Yes, indeed. King's side, queen's side, but flank openings, flank attack. In flank attack the military connotation of avoiding the main central fortifications is clear.

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Re: Russian legacy to chess

Post by Paul McKeown » Thu May 24, 2012 2:04 pm

John McKenna wrote:intelligentsia
I remember Melanie Phillips railing against the liberal intelligentsia once on some dreary conservative leaning blog. I suggested that she was an example of the illiberal unintelligentsia! :D

John McKenna
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Re: Russian legacy to chess

Post by John McKenna » Thu May 24, 2012 2:06 pm

RdC >... a book entitled Side Openings...<
Is that a way of avoiding mentioning Flank Openings by RDK!?
To find a for(u)m that accommodates the mess, that is the task of the artist now. (Samuel Beckett)

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Re: Russian legacy to chess

Post by John McKenna » Thu May 24, 2012 2:09 pm

And, I take it that as Paul is not a Melanie P. fan he avoids R4's Moral Maze.
To find a for(u)m that accommodates the mess, that is the task of the artist now. (Samuel Beckett)

Roger de Coverly
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Re: Russian legacy to chess

Post by Roger de Coverly » Thu May 24, 2012 2:11 pm

John McKenna wrote:RdC >... a book entitled Side Openings...<
Is that a way of avoiding mentioning Flank Openings by RDK!?
Just suggesting that it wouldn't sound right if it had been called Side Openings. It's possible RDK coined the term to get a generic title for the English, Reti, Catalan and Kings Indian Attack.

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Re: Russian legacy to chess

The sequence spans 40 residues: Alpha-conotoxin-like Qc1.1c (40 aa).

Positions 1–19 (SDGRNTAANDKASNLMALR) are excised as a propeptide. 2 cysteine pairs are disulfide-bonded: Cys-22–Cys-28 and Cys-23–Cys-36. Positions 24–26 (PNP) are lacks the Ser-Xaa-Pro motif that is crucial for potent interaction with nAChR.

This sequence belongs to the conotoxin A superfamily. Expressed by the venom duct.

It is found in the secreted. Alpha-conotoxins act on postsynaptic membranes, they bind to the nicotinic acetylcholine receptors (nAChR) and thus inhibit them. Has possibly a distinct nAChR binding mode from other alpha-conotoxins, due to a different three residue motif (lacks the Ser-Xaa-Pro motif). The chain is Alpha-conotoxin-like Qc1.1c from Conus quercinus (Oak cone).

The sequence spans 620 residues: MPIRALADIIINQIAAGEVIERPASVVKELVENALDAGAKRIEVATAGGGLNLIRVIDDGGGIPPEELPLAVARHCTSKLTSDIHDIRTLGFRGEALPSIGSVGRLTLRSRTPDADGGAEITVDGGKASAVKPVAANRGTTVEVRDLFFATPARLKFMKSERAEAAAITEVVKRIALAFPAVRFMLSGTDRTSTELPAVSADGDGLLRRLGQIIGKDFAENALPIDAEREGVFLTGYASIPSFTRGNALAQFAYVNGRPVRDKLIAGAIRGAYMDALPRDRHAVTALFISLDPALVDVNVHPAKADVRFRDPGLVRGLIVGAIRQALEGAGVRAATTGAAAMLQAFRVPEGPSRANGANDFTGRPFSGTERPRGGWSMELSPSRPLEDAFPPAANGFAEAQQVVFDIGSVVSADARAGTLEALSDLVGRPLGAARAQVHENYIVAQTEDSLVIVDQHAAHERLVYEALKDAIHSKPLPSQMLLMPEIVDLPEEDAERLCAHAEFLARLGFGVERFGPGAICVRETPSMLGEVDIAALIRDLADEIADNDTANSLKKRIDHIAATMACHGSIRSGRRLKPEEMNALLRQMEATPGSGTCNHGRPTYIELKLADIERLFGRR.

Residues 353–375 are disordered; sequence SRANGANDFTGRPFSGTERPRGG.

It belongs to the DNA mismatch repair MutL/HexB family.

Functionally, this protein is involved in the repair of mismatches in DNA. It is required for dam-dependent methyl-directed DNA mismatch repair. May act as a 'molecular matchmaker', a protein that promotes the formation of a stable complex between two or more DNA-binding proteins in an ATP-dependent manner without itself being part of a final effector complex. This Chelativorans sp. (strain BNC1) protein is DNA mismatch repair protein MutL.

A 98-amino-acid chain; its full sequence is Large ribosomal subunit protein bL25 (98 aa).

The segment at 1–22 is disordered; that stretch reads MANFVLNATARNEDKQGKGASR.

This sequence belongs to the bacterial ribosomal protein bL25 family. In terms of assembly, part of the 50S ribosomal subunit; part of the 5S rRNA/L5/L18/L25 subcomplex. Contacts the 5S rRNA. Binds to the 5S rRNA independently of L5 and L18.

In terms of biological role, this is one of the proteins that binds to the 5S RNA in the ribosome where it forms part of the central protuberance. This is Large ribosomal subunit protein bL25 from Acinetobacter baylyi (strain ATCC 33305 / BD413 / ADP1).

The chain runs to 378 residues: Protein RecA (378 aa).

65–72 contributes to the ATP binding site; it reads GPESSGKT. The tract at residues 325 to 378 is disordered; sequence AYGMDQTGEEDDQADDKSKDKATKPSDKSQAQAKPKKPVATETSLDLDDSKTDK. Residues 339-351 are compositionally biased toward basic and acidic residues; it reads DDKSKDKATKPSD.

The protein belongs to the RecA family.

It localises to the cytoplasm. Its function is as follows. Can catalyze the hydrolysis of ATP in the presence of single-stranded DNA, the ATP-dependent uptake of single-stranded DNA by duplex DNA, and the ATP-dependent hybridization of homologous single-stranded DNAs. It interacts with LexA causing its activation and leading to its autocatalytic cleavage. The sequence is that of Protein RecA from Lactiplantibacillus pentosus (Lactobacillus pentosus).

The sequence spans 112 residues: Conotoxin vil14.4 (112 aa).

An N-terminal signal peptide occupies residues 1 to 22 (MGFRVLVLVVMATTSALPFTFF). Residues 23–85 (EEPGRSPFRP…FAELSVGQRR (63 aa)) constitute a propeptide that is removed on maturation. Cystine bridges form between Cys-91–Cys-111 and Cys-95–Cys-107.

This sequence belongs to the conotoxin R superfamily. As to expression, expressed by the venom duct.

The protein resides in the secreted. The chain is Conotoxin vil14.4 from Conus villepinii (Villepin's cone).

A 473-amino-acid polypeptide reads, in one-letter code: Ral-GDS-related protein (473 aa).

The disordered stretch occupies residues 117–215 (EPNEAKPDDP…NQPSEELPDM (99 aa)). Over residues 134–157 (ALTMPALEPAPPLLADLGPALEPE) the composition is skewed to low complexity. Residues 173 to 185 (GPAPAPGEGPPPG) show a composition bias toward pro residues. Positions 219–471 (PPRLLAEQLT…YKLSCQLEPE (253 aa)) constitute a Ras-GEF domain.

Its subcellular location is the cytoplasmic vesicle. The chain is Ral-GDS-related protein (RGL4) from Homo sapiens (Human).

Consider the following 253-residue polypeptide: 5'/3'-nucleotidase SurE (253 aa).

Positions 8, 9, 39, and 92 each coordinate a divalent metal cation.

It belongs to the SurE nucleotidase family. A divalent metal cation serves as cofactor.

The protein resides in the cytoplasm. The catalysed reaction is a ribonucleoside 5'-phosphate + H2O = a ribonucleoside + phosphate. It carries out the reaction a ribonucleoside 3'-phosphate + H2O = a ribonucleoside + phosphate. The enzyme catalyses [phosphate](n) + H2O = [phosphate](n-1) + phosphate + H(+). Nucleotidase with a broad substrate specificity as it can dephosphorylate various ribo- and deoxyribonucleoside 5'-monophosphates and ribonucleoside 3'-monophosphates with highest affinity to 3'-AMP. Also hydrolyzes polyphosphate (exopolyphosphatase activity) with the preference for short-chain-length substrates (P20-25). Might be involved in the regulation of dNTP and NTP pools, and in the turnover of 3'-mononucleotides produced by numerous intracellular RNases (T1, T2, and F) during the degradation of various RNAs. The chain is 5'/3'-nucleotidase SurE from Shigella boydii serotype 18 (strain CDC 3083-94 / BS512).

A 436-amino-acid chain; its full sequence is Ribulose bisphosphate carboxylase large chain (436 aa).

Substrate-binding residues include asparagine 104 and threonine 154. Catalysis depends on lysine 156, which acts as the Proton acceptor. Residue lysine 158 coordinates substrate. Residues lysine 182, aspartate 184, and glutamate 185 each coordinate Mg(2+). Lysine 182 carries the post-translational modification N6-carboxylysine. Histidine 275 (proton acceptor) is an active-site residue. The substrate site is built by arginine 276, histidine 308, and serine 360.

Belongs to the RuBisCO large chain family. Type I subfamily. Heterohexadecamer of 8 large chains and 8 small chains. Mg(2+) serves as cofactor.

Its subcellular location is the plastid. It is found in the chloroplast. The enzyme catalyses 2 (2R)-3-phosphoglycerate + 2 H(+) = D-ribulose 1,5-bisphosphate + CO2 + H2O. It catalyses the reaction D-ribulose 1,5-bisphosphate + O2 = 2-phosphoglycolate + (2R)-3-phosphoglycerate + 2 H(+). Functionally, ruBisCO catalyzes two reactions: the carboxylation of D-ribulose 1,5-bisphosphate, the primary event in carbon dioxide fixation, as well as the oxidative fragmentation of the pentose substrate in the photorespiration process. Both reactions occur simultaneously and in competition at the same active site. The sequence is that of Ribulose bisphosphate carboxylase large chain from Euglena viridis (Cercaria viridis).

Post by Paul McKeown » Thu May 24, 2012 2:14 pm

It's funny with all this use of the word flank that no mention is made of the Italian import fianchetto, which is a cognate. One word can be imported several times into a language in the same or different form and with different, or subtly different meanings.

John McKenna
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Re: Russian legacy to chess

Post by John McKenna » Thu May 24, 2012 3:01 pm

Yes, "Side Openings' sounds terribly American - like a 'side order' of fries. RDK is too much of a gourmet culture vulture to lapse into neologisms for his titles.
(Flank Openings is one of his better prepared oeuvres.)
To find a for(u)m that accommodates the mess, that is the task of the artist now. (Samuel Beckett)

John Foley
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Re: Russian legacy to chess

Post by John Foley » Thu May 24, 2012 5:32 pm

Paul McKeown wrote: Vodka is one that springs to mind immediately.
It seems that chess and vodka were closely related in the Soviet Empire times. As a Soviet official remarked to Salo Flohr “Under the communists, you either drank vodka or played chess. I don’t know which was worse – but no man could manage both!” Tal restricted himself to vodka rather than beer and responded to the Soviet alcohol awareness program, known as "State vs. Vodka", with the contrarian "I'll play on the Vodka team." Boris Spassky recounted how during the siege of Leningrad his mother found out that his soldier father was dying in the hospital. She sold everything she had to buy a bottle of vodka which she took into the ward. She didn’t recognise him at first due to his being starved. He drank the whole bottle and got up. Lubomir Kavalek escaped from communist Czechoslovakia by bribing the border guards with several crates of vodka he had bought with his winnings at the Akiba Rubinstein Memorial in 1968 in Poland. This brings us full circle for even vodka may be of Polish origin.

I did not anticipate that my initial enquiry would prompt a veritable borscht of erudite responses. Although we have drawn a blank on Russian words in chess, we will always have the Russian spirit in chess.

George Szaszvari
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Re: Russian legacy to chess

Post by George Szaszvari » Thu May 24, 2012 10:31 pm

Paul McKeown wrote:
George Szaszvari wrote:Perhaps Russian doesn't lend itself to having loan words so readily accepted into English as happens with other European languages.
That can't be right. Vodka is one that springs to mind immediately. Never mind bliny, apparatchik, zek, Bolshevik, Menshevik, Kolkhoz, babushka, Gulag, mammoth, pogrom, ruble, kulak, tsar, Kalashnikov, tokomak, beluga, dacha, raskol, ukase, stakhanovite, oprichniki, cheka, KGB, Sputnik, tundra, banya.

I'm sure others could expand this list without trying hard at all....